Mysticism: Mysticism is the smallest part of the book. The most prominent figure of this part is Sayyed Ali Hamedānī who took the religion of Shiite with him in his trips to Kashmir and central Asia. The author has also talked about the life of Jalaledin Mohammad Balkhi who is believed by some scientists like Jalaledin Homāee to have been a Shia. It is clearly true that few Shias are among mystics but the author wants the readers to pay attention to several points which should be considered in judging were the mystics were Shia or not: the first is that the nature of mysticism is mixed with admiring Imam Ali. The author says: "all mystics consider Imam Ali as a perfect man and they all wish to get their practice robe from the great Imam even if it is in their dreams.” The second reason is that some Imams have been mentioned in books written by mystics not as Imams but as mystics. For example, Attār of Nishāpur begins his Tazkirat al-Awliyā with an explanation about the life of Imam Jafar Sadegh, the sixth Imam.
Philosophy and Kalām: It is easy to distinguish who among the philosophers and scholars of Kalām were Shia because the Shias in this field have different ideas from the Sunnis. The most prominent figures of this field are al-Fārābī, Avecina, Kendi, Khaje Nasir al-Din al-Tusī, Mullā Sadrā and among the recent ones Imam Khomeini. In addition, in the Kalām section of the book, the author has discussed a group of Iranian Shias called Ikhwān al-Safā.
Soon after its publication, the book became one of the bestsellers of recent years about the scientific explanation of the role of Shiite in Iranian and Islamic culture in Iran and was translated to Arabic, Turkish, English, French and Russian. Nonetheless, the book, which provides researchers with a lot of priceless scientific material, has failed to consider several important issues. At the beginning of the book, the author should have given his definition of Shiite and clarified who, in his viewpoint, is considered as a Shia and who as a non-Shia. He should have also provided a history of the trend of Shia thinking and thoughts. This would have enriched the work and given a better chance to researchers. Secondly, the book has not discussed jurisprudents, Osulian, and interpreters. Third is that it would have been better if the author had included the topics and expression in the index at the back of the book. Fourth, in presenting the biographies of scholars and great men, sometimes prominent figures, such as Kamal Molk in art, have been excluded. Fifth, we can not definitely say whether some of the historical figures and great men in the history of Islam were Shia or not. For instance, the author considers al-Tabari as a Shia while there have been many opinions contradicting the author’s opinion. While he has insisted on his viewpoint, the author should have mentioned contradictory opinions at least in the footnotes. Sixth, there are some inconsistencies in the writing style on the book. For instance, at the beginning of biographic articles, Qamari and Hejria calendar are sometimes written as AH, to stand for After Hejrat and sometimes in the complete form of the word "Hejria.” In the references in the text, sometimes the names of books are given in the Persian form and sometimes in the usual way of the name.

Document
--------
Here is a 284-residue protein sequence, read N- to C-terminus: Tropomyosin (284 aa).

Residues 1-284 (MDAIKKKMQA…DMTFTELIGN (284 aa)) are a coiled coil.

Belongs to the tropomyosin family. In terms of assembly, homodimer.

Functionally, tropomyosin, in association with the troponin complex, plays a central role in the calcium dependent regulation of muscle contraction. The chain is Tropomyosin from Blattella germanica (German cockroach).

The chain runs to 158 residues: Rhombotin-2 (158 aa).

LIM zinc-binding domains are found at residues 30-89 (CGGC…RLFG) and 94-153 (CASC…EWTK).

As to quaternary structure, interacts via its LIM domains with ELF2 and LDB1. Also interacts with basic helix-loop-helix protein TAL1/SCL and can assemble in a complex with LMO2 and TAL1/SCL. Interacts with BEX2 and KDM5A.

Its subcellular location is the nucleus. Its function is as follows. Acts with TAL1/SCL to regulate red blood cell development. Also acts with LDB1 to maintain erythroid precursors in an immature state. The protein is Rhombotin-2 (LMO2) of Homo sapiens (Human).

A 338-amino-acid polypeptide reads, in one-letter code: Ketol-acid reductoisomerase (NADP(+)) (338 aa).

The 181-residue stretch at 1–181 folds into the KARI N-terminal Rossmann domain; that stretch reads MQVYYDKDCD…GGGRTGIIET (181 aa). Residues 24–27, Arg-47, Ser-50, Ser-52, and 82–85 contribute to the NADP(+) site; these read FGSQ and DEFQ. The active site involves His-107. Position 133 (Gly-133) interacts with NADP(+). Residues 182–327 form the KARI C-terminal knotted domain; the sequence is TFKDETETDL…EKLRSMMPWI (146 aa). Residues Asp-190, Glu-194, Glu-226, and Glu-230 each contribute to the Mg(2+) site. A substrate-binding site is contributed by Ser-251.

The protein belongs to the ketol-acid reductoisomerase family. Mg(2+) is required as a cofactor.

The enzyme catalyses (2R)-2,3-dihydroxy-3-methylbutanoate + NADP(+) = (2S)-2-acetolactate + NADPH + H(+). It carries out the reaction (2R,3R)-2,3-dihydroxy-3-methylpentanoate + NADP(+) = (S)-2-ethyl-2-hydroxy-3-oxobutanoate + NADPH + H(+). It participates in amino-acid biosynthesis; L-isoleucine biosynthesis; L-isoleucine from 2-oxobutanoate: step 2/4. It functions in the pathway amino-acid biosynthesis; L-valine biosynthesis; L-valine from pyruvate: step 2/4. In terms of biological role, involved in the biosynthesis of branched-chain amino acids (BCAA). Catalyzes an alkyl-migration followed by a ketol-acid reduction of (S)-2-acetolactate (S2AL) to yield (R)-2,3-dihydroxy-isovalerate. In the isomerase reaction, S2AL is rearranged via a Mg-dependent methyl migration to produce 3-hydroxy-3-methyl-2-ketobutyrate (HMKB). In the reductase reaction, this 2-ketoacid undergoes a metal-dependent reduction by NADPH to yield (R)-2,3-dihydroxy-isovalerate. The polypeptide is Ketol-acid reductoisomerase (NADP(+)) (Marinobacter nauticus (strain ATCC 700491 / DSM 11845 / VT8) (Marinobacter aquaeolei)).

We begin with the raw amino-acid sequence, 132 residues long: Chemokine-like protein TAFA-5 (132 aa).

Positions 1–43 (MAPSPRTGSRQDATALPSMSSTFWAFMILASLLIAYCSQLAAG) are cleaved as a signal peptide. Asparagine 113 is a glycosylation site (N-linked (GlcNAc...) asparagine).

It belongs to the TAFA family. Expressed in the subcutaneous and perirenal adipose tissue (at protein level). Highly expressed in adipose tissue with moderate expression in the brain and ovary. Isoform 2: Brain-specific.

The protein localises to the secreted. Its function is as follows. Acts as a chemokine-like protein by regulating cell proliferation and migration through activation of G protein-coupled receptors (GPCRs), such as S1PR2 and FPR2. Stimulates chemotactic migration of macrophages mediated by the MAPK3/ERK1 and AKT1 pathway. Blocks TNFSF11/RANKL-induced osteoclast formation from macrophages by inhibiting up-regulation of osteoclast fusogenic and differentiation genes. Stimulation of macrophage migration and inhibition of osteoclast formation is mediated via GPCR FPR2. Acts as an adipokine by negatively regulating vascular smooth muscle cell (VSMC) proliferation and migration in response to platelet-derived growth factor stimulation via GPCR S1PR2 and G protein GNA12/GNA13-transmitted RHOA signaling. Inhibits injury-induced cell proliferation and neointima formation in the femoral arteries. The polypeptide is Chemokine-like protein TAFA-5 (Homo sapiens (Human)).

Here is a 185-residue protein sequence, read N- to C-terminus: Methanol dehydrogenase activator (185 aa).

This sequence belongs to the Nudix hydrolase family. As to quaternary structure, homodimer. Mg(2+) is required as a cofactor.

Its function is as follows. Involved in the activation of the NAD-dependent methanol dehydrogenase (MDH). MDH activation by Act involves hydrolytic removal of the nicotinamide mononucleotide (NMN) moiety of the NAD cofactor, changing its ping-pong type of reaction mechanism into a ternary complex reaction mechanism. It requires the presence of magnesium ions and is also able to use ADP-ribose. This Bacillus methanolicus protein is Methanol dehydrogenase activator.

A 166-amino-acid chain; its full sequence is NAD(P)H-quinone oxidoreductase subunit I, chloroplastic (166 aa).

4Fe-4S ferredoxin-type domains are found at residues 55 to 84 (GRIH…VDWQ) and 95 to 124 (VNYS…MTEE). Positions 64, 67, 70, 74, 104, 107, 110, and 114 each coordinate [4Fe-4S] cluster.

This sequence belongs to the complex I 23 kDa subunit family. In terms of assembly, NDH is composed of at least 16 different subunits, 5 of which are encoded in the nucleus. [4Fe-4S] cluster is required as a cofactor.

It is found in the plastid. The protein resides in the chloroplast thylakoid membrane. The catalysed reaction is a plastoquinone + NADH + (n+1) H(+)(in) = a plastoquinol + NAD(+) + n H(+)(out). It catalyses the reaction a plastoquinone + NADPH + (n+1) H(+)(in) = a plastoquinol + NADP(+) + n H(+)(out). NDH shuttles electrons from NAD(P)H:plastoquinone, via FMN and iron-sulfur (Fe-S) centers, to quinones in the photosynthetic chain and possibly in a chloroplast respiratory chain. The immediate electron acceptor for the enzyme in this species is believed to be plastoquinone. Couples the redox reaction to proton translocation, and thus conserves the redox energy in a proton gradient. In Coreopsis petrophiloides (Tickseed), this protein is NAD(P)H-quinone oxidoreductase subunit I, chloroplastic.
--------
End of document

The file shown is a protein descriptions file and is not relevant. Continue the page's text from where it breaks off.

Nonetheless, these small deficiencies do not belittle the work because for the preparing this book in the present form some points have been taken into considerations that are given in few similar works. For example, contrary to the common tradition, the author does not only refer to books written by Ghazi Nur allah and Sayed Mohsen Amin and but instead regards all the available sources, whether they are in favor or against his beliefs. In addition, in giving the names of references, he has with great care provided the number of the issue and page and in choosing the excerpts, he has used the most credible sources.
Dr. Ali Akbar Velayati has in his book attempted to give, through a documented and scientific explanation, an exact reply to those who either intentionally or unintentionally have tried to ignore the role of Shias in producing and promoting sciences. Writing books such as his will give a torch to researchers of the world of Islam so that from now on they will continue their efforts with more pondering and avoid falling in the traps enemies have laid for them. I hope that other researchers will also pay attention to this issue and thus satisfy the increasing passions and eagerness of young students and researchers.
For further information see Jalaledin Homaee, Molavai-nameh, Tehran, Homa publishing institute, Volume One, 2010, pages 52-56.
معرفی کتاب «نقش تشیع در فرهنگ و تمدن اسلام و ایران اثر دکتر علیاکبر ولایتی»، نوشته دکتر ایمان نوروزی
این مقاله با مشخصات زیر منتشر شده است:
Noroozi, Iman, "The Role of Shia in the Islamic and Iranian Culture and Civilization: Book Review”, Discourse, Center for Scientific Research and Middle East Strategic Studies, vol. 10, Nos. 1-2, Winter-Spring 2012.